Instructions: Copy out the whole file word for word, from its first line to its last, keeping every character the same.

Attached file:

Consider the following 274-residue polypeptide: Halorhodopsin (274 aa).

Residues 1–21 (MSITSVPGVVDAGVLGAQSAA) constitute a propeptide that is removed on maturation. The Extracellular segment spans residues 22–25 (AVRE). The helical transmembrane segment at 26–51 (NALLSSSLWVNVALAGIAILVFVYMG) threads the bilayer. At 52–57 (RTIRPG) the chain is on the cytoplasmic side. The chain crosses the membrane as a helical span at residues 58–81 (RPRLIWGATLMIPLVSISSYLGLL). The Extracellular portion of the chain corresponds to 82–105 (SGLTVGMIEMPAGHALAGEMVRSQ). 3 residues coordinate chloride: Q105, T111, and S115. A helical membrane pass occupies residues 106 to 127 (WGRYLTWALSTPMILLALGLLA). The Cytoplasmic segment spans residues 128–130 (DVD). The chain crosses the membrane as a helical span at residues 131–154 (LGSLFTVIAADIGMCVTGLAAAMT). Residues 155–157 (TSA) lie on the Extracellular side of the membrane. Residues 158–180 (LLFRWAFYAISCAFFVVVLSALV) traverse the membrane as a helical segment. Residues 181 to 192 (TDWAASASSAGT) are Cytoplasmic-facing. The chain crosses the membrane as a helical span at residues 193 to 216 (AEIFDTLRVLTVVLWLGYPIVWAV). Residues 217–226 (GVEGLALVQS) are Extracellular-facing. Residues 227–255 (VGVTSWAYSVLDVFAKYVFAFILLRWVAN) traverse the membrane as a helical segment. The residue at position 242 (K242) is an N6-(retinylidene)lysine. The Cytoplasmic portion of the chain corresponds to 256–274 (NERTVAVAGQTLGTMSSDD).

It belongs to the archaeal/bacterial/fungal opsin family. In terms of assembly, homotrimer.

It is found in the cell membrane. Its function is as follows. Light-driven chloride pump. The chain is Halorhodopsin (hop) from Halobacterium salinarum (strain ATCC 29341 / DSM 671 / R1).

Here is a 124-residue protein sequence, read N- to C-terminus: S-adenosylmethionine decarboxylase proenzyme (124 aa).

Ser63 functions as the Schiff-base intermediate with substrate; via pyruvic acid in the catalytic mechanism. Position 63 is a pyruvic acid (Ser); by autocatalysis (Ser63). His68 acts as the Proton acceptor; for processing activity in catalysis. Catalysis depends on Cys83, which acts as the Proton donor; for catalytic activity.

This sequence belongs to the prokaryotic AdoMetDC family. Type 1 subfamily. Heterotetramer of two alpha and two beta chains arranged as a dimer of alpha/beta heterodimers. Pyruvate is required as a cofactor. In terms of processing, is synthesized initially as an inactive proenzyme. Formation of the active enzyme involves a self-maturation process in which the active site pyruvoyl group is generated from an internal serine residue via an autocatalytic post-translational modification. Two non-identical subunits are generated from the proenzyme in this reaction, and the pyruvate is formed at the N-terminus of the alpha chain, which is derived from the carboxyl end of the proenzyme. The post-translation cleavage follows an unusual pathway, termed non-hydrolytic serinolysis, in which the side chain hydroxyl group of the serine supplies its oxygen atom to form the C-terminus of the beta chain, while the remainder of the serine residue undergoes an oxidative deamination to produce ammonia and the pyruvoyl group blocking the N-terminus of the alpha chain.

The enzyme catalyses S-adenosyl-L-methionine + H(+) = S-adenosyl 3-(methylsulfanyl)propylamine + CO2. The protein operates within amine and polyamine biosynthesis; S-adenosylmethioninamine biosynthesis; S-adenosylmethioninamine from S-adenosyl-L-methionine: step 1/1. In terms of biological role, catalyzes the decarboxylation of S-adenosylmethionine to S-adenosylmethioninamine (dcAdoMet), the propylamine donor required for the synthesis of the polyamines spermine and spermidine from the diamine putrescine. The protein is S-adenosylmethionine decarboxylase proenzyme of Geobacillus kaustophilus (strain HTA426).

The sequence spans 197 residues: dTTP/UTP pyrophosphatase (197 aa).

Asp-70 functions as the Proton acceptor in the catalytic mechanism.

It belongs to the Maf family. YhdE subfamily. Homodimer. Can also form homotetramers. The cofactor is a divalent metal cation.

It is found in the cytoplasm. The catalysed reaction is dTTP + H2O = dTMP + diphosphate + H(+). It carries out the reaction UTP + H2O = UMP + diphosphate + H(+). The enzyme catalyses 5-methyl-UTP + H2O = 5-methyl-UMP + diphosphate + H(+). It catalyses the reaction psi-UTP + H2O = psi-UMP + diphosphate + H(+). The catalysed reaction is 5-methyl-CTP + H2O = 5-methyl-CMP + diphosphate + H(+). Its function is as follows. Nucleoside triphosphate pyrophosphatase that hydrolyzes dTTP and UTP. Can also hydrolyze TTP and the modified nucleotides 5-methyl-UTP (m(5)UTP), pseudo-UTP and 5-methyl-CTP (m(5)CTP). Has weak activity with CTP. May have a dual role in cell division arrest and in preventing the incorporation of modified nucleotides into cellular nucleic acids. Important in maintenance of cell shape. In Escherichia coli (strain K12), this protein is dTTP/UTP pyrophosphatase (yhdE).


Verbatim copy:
Consider the following 274-residue polypeptide: Halorhodopsin (274 aa).

Residues 1–21 (MSITSVPGVVDAGVLGAQSAA) constitute a propeptide that is removed on maturation. The Extracellular segment spans residues 22–25 (AVRE). The helical transmembrane segment at 26–51 (NALLSSSLWVNVALAGIAILVFVYMG) threads the bilayer. At 52–57 (RTIRPG) the chain is on the cytoplasmic side. The chain crosses the membrane as a helical span at residues 58–81 (RPRLIWGATLMIPLVSISSYLGLL). The Extracellular portion of the chain corresponds to 82–105 (SGLTVGMIEMPAGHALAGEMVRSQ). 3 residues coordinate chloride: Q105, T111, and S115. A helical membrane pass occupies residues 106 to 127 (WGRYLTWALSTPMILLALGLLA). The Cytoplasmic segment spans residues 128–130 (DVD). The chain crosses the membrane as a helical span at residues 131–154 (LGSLFTVIAADIGMCVTGLAAAMT). Residues 155–157 (TSA) lie on the Extracellular side of the membrane. Residues 158–180 (LLFRWAFYAISCAFFVVVLSALV) traverse the membrane as a helical segment. Residues 181 to 192 (TDWAASASSAGT) are Cytoplasmic-facing. The chain crosses the membrane as a helical span at residues 193 to 216 (AEIFDTLRVLTVVLWLGYPIVWAV). Residues 217–226 (GVEGLALVQS) are Extracellular-facing. Residues 227–255 (VGVTSWAYSVLDVFAKYVFAFILLRWVAN) traverse the membrane as a helical segment. The residue at position 242 (K242) is an N6-(retinylidene)lysine. The Cytoplasmic portion of the chain corresponds to 256–274 (NERTVAVAGQTLGTMSSDD).

It belongs to the archaeal/bacterial/fungal opsin family. In terms of assembly, homotrimer.

It is found in the cell membrane. Its function is as follows. Light-driven chloride pump. The chain is Halorhodopsin (hop) from Halobacterium salinarum (strain ATCC 29341 / DSM 671 / R1).

Here is a 124-residue protein sequence, read N- to C-terminus: S-adenosylmethionine decarboxylase proenzyme (124 aa).

Ser63 functions as the Schiff-base intermediate with substrate; via pyruvic acid in the catalytic mechanism. Position 63 is a pyruvic acid (Ser); by autocatalysis (Ser63). His68 acts as the Proton acceptor; for processing activity in catalysis. Catalysis depends on Cys83, which acts as the Proton donor; for catalytic activity.

This sequence belongs to the prokaryotic AdoMetDC family. Type 1 subfamily. Heterotetramer of two alpha and two beta chains arranged as a dimer of alpha/beta heterodimers. Pyruvate is required as a cofactor. In terms of processing, is synthesized initially as an inactive proenzyme. Formation of the active enzyme involves a self-maturation process in which the active site pyruvoyl group is generated from an internal serine residue via an autocatalytic post-translational modification. Two non-identical subunits are generated from the proenzyme in this reaction, and the pyruvate is formed at the N-terminus of the alpha chain, which is derived from the carboxyl end of the proenzyme. The post-translation cleavage follows an unusual pathway, termed non-hydrolytic serinolysis, in which the side chain hydroxyl group of the serine supplies its oxygen atom to form the C-terminus of the beta chain, while the remainder of the serine residue undergoes an oxidative deamination to produce ammonia and the pyruvoyl group blocking the N-terminus of the alpha chain.

The enzyme catalyses S-adenosyl-L-methionine + H(+) = S-adenosyl 3-(methylsulfanyl)propylamine + CO2. The protein operates within amine and polyamine biosynthesis; S-adenosylmethioninamine biosynthesis; S-adenosylmethioninamine from S-adenosyl-L-methionine: step 1/1. In terms of biological role, catalyzes the decarboxylation of S-adenosylmethionine to S-adenosylmethioninamine (dcAdoMet), the propylamine donor required for the synthesis of the polyamines spermine and spermidine from the diamine putrescine. The protein is S-adenosylmethionine decarboxylase proenzyme of Geobacillus kaustophilus (strain HTA426).

The sequence spans 197 residues: dTTP/UTP pyrophosphatase (197 aa).

Asp-70 functions as the Proton acceptor in the catalytic mechanism.

It belongs to the Maf family. YhdE subfamily. Homodimer. Can also form homotetramers. The cofactor is a divalent metal cation.

It is found in the cytoplasm. The catalysed reaction is dTTP + H2O = dTMP + diphosphate + H(+). It carries out the reaction UTP + H2O = UMP + diphosphate + H(+). The enzyme catalyses 5-methyl-UTP + H2O = 5-methyl-UMP + diphosphate + H(+). It catalyses the reaction psi-UTP + H2O = psi-UMP + diphosphate + H(+). The catalysed reaction is 5-methyl-CTP + H2O = 5-methyl-CMP + diphosphate + H(+). Its function is as follows. Nucleoside triphosphate pyrophosphatase that hydrolyzes dTTP and UTP. Can also hydrolyze TTP and the modified nucleotides 5-methyl-UTP (m(5)UTP), pseudo-UTP and 5-methyl-CTP (m(5)CTP). Has weak activity with CTP. May have a dual role in cell division arrest and in preventing the incorporation of modified nucleotides into cellular nucleic acids. Important in maintenance of cell shape. In Escherichia coli (strain K12), this protein is dTTP/UTP pyrophosphatase (yhdE).